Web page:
By: Isabel ’14
More than a year after former Egyptian dictator Hosni Mubarak stepped down from power, protesters once again filled Tahrir Square in Cairo, Egypt, on Nov. 30, 2012. Rather than protesting the tyrant who had held power for some thirty years,they were challenging Egypt’s first democratically elected president, Mohamed Morsi. Though Morsi’s election is the direct result of Egyptians’ demands for a freer, more democratic government, his recent attempts to consolidate power have demonstrated alarming similarities to those of Mubarak’s regime, albeit with religious rather than secular motivations.
Even before the election of a new leader, Egypt’s politics showed a growing religious influence that diverged greatly from Mubarak, who said before the May 1984 “election” that he would not allow religious political parties. Mubarak’s chiefly secular regime angered many people in a country that is 90% Muslim, through policies such as his support of Israel. Morsi, however, was supported by the Freedom and Justice Party, established by the Muslim Brotherhood, whose stated goal is to establish Islamic life as chiefly guided by the Koran. Though the Muslim Brotherhood’s politics are centered on Islamic values, they are far from the most conservative group shaping Egypt’s democracy. The al-Nour party, founded after the 2011 revolution, represents an ultra-conservative Islamic ideology, and members believe that sharia, or law based on the Koran, should be the source of all legislation.
Although Morsi claimed to want Egypt’s new constitution to both protect civil rights and be based in sharia law, it soon became clear that he intended to use Islam to tighten his control over the government and the country as a whole. The constitutional assembly he led produced a draft on Sept. 27, 2012 which was immediately criticized for excluding provisions to protect the rights of women and for limiting free speech and freedom of religion.
But the new constitution’s lack of protection for minorities and human rights alone was not enough to spark a new wave of protests. In November, Morsi declared that the assembly drafting the new constitution would be protected from legal interference, rendering both the assembly and Morsi himself immune to any charges of prosecution within Egypt. A new wave of protests and public outcry immediately followed, including a call for a nationwide strike of judges and a walkout by the liberal bloc of Egypt’s elected lawmakers. In response, Morsi brought in the military as protection and the Muslim Brotherhood launched counter-protests, creating chaos which left at least five dead and hundreds injured. Though these numbers are nowhere near the approximately 300 protesters killed two years ago during Mubarak’s ouster, the violence represents a return to the turmoil and political suppression that preceded the Arab Spring.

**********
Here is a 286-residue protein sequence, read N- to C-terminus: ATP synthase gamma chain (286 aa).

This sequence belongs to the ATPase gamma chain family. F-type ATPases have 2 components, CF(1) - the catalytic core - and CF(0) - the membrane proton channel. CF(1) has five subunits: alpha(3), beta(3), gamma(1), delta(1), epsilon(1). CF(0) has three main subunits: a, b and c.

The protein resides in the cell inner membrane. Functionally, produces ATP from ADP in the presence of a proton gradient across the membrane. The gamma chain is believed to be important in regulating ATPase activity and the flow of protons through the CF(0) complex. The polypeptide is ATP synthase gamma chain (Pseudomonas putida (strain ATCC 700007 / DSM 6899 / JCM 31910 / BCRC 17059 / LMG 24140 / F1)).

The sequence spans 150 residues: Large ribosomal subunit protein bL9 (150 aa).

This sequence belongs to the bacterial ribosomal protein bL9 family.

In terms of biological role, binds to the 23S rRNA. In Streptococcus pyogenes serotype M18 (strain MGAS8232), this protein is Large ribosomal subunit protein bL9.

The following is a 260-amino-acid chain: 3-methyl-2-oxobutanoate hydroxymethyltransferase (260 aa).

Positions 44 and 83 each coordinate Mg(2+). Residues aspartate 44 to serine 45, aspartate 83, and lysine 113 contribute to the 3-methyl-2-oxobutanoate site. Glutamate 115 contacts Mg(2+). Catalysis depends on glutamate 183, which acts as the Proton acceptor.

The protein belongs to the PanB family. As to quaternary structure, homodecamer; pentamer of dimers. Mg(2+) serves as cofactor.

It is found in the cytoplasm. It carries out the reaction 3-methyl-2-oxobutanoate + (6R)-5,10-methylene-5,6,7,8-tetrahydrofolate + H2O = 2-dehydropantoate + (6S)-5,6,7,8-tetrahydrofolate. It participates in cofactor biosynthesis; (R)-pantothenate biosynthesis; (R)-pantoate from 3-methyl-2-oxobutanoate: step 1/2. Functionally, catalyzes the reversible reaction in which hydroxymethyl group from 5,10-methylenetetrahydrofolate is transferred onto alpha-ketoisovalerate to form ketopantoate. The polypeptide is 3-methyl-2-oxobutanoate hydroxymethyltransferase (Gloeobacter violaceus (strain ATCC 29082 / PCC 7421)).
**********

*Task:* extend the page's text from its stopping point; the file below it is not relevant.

So is Morsi turning out to be another dictator? Unlike Mubarak, who jailed journalists and political opponents, Morsi has called for an open dialogue with protesters and opposition groups with the stated goal of uniting Egypt’s various factions; however, no concrete actions have resulted from this. In response to the public outcry, Morsi repealed the decree that protected him from prosecution on Dec. 9, although this was too late to redraft the hurriedly passed and decidedly undemocratic constitution. However, at the very least his willingness to withdraw his unjustified power grab demonstrates a responsiveness to public opinion that Mubarak lacked.
But Morsi’s attempts to consolidate power and impose new laws influenced by fundamentalist Islam, which do not guarantee rights for women and religious minorities, could represent a dangerous trend. In countries where regimes have been destabilized or overthrown by the protests of the Arab Spring, groups long suppressed by strict rulers have new opportunities to seize power.
Already the result is evident in Yemen, where Al-Qaeda and a violent Shia group called the Houthis have seized control over large parts of the country, following the removal of President Ali Abdullah Saleh. Additionally, Morsi’s recent policies demonstrate that revolution alone may not incite true change. A democratically elected leader who attempts to make himself unaccountable to the law could prove little different than a dictator.